Tech cold war between United States and China continues, as Chinese state media says it will not accept ‘theft’ of short video app
State controlled media outlets in China have warned the country will not accept the “theft” of TikTok and will respond.
It comes after Microsoft at the weekend confirmed it is engaged in preliminary talks to buy TikTok’s operations in the US, as the American government threatens to ban the app over national security concerns.
TikTok has already been banned in key markets such as India, over national security concerns and rising tensions after fighting between the two nations in the region resulted in the deaths of 20 Indian soldiers (including an officer). China claimed 43 of its soldiers were hurt.
ByteDance (TikTok’s owner) has its headquarters in Beijing and it purchased Shanghai-based Musical.ly in 2017 and used it as the basis for TikTok, which became the first Chinese social media app to become broadly popular in the US.
Microsoft CEO Satya Nadella has already spoken with US president Donald Trump about the negotiations on Sunday, and said Redmond plans to conduct a full security review of the app.
This deal could potentially see Microsoft owning and operating the TikTok service not only in the US, but also Canada, Australia and New Zealand.
President Trump gave Microsoft until 15 September to make the deal to acquire the US operations. He also said the US Treasury should receive payment as part of the deal.
ByteDance had already been facing national security concerns in the United States over the collection of personal data on US citizens by ByteDance, amidst a trade war between the US and China.
US treasury secretary Steven Mnuchin said on Sunday that TikTok must be sold off or banned due to national security concers.
Mnuchin chairs the Committee on Foreign Investment in the United States (CFIUS), which is reviewing TikTok.
President Trump told reporters last week he was planning to ban TikTok from the US.
ByteDance had been looking to divest its stake in TikTok’s US version, but would prefer an independent spin-off to a Microsoft sale, according to sources cited by the South China Morning Post.
In July the US Senate Committee on Homeland Security and Governmental Affairs unanimously passed a bill banning US federal employees from using TikTok on government-issued devices, which is to be taken up by the full Senate for a vote. The House of Representatives has also voted for a similar measure.
The CFIUS began a review into the Musical.ly purchase in 2019 and can recommend the president to block or reverse transactions.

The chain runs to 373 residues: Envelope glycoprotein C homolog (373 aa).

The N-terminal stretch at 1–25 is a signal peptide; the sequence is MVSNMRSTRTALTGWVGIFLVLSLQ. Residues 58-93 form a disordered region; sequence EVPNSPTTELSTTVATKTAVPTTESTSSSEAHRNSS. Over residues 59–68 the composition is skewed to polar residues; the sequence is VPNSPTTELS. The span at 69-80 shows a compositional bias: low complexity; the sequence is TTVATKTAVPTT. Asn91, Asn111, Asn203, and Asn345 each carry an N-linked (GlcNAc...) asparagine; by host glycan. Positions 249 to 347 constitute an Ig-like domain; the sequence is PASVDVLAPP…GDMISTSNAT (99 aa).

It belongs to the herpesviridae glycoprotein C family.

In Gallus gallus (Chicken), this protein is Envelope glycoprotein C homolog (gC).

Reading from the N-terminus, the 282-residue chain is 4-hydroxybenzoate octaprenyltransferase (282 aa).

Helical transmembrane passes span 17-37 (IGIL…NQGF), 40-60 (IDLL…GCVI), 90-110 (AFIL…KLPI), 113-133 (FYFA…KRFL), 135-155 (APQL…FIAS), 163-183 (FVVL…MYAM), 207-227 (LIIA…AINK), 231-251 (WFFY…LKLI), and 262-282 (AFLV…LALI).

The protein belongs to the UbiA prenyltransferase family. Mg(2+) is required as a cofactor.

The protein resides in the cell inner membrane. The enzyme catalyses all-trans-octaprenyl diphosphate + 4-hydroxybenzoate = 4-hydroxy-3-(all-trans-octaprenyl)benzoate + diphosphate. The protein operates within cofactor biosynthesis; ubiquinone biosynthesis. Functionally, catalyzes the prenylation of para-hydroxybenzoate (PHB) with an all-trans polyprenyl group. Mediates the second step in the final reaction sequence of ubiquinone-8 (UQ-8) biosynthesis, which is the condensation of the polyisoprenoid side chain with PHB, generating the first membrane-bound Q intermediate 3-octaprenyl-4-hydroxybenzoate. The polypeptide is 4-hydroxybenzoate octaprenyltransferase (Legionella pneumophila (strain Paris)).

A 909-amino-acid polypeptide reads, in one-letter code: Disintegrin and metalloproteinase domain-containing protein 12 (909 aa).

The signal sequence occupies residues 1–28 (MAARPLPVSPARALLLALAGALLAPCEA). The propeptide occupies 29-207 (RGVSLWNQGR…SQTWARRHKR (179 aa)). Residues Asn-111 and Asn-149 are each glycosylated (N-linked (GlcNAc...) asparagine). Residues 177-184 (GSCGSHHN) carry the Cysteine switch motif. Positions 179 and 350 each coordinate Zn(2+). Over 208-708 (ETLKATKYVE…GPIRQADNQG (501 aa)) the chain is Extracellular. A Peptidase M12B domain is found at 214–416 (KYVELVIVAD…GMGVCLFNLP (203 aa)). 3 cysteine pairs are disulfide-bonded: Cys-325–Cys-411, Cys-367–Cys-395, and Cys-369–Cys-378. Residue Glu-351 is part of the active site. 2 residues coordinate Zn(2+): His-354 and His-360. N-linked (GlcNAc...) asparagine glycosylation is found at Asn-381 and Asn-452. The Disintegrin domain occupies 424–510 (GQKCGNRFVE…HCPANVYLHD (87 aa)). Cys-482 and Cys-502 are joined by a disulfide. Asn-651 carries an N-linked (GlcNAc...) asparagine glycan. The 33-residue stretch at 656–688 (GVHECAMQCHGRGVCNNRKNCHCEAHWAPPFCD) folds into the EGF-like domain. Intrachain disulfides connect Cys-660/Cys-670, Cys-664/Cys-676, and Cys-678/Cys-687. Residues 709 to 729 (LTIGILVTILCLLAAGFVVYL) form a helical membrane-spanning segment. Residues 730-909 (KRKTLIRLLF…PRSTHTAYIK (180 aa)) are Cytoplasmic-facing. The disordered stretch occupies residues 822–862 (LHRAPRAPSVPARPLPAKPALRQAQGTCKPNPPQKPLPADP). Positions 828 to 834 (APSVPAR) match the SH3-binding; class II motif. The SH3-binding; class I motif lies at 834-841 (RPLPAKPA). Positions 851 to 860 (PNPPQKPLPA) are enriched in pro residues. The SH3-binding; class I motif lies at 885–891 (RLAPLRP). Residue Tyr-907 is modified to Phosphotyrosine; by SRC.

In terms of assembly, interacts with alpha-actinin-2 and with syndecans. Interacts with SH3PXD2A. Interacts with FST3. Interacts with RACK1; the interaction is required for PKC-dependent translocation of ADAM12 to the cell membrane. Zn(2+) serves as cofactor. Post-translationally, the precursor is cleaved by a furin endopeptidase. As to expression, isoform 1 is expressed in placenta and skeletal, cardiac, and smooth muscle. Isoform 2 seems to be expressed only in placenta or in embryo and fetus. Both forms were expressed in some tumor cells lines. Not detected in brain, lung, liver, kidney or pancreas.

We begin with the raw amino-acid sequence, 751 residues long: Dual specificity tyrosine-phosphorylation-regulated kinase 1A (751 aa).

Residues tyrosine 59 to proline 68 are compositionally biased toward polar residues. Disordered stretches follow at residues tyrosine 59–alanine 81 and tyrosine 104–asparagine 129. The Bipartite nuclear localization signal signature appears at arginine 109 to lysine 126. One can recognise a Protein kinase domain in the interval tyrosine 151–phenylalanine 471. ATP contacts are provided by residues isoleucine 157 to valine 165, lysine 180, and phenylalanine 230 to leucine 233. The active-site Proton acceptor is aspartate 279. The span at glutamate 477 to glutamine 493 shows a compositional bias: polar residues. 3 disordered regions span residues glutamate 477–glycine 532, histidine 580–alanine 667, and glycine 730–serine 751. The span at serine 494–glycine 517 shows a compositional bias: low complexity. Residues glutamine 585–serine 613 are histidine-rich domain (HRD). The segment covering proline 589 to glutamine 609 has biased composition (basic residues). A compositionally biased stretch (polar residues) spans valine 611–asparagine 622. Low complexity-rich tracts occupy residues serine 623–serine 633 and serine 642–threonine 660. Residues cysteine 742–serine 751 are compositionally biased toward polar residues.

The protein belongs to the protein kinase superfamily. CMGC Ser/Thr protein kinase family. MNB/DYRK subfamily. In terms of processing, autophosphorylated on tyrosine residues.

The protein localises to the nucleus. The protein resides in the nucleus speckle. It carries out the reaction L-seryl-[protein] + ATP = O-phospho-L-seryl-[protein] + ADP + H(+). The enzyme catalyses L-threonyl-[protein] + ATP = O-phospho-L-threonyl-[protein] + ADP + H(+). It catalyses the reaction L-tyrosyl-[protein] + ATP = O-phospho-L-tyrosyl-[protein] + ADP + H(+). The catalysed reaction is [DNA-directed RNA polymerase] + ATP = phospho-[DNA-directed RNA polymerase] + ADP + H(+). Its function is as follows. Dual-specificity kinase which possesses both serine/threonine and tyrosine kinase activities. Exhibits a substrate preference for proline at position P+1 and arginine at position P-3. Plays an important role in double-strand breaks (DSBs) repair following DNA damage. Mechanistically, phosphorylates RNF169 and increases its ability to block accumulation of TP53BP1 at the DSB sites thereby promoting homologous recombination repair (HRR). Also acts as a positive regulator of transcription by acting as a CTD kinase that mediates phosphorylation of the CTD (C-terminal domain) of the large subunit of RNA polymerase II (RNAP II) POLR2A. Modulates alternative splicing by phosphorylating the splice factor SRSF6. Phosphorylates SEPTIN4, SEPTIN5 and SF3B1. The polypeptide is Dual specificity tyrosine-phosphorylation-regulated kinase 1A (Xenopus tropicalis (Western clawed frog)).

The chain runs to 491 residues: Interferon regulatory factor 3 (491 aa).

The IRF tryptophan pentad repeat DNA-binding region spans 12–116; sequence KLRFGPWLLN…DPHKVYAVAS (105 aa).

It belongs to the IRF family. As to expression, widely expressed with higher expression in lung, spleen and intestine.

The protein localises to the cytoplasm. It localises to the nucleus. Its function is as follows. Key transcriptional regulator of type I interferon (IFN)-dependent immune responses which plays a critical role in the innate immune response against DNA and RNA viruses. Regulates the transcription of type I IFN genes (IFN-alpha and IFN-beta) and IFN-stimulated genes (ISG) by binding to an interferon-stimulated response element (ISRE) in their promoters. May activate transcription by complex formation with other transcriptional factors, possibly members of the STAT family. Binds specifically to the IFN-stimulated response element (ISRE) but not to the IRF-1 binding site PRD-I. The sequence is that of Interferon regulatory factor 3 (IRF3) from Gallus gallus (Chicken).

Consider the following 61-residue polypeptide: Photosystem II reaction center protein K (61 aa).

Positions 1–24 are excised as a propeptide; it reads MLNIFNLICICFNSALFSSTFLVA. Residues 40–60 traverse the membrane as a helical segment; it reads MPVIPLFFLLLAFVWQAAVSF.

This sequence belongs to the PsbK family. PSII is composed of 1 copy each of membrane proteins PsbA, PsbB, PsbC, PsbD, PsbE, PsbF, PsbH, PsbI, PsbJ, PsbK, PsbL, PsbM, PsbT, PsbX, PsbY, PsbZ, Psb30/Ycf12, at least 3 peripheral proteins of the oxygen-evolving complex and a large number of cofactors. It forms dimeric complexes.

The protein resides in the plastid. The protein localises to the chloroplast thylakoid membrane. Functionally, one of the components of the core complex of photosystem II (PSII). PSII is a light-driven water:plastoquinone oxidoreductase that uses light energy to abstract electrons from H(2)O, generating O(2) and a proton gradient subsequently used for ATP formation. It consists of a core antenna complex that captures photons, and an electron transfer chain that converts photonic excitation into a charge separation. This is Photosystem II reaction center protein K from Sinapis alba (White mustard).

And it should be noted that Microsoft is not the only rumoured suitor for TikTok.
Facebook, Apple, Amazon and Google would also have been likely buyer of TikTok, but all are currently under antitrust scrutiny, making a deal more complex.
On Monday, a spokesman for China’s ministry of foreign affairs said China firmly opposed any US action against Chinese software companies over national security concerns.
“The US generalises the concept of national security and, without any evidence, presumptions of guilt and threats against relevant companies,” Wang Wenbin was quoted by the Guardian as saying.
“This violates the principles of market economy and exposes the hypocrisy and typical double standards of the US in maintaining fairness and freedom,” said Wenbin. “It also violates the World Trade Organisation’s principles of openness, transparency and non-discrimination.”
And reports of TikTok’s acquisition by a US company has also triggered an angry reaction in Chinese media outlets, which are controlled by the Chinese state.
China will not accept the “theft” of a Chinese technology company and is able to respond to Washington’s move to push ByteDance to sell TikTok’s U.S. operations to Microsoft, the China Daily newspaper was quoted by Reuters as saying on Tuesday.
The United States’ “bullying” of Chinese tech companies was a consequence of Washington’s zero-sum vision of “American first” and left China no choice but “submission or mortal combat in the tech realm”, the state-backed paper reportedly added in its editorial.
China had “plenty of ways to respond if the administration carries out its planned smash and grab”, it warned.
Meanwhile the Global Times newspaper, which is also controlled by the Chinese state, said US treatment of ByteDance and Huawei Technologies, was indicative of US efforts to separate its economy from China’s.
China had “limited ability” to provide protection to these Chinese companies by retaliating against US companies, because the United States had technological superiority and influence with its allies, it added.
“China’s opening-up to the outside world and disintegrating the US decoupling strategy should be priorities,” it said in an editorial.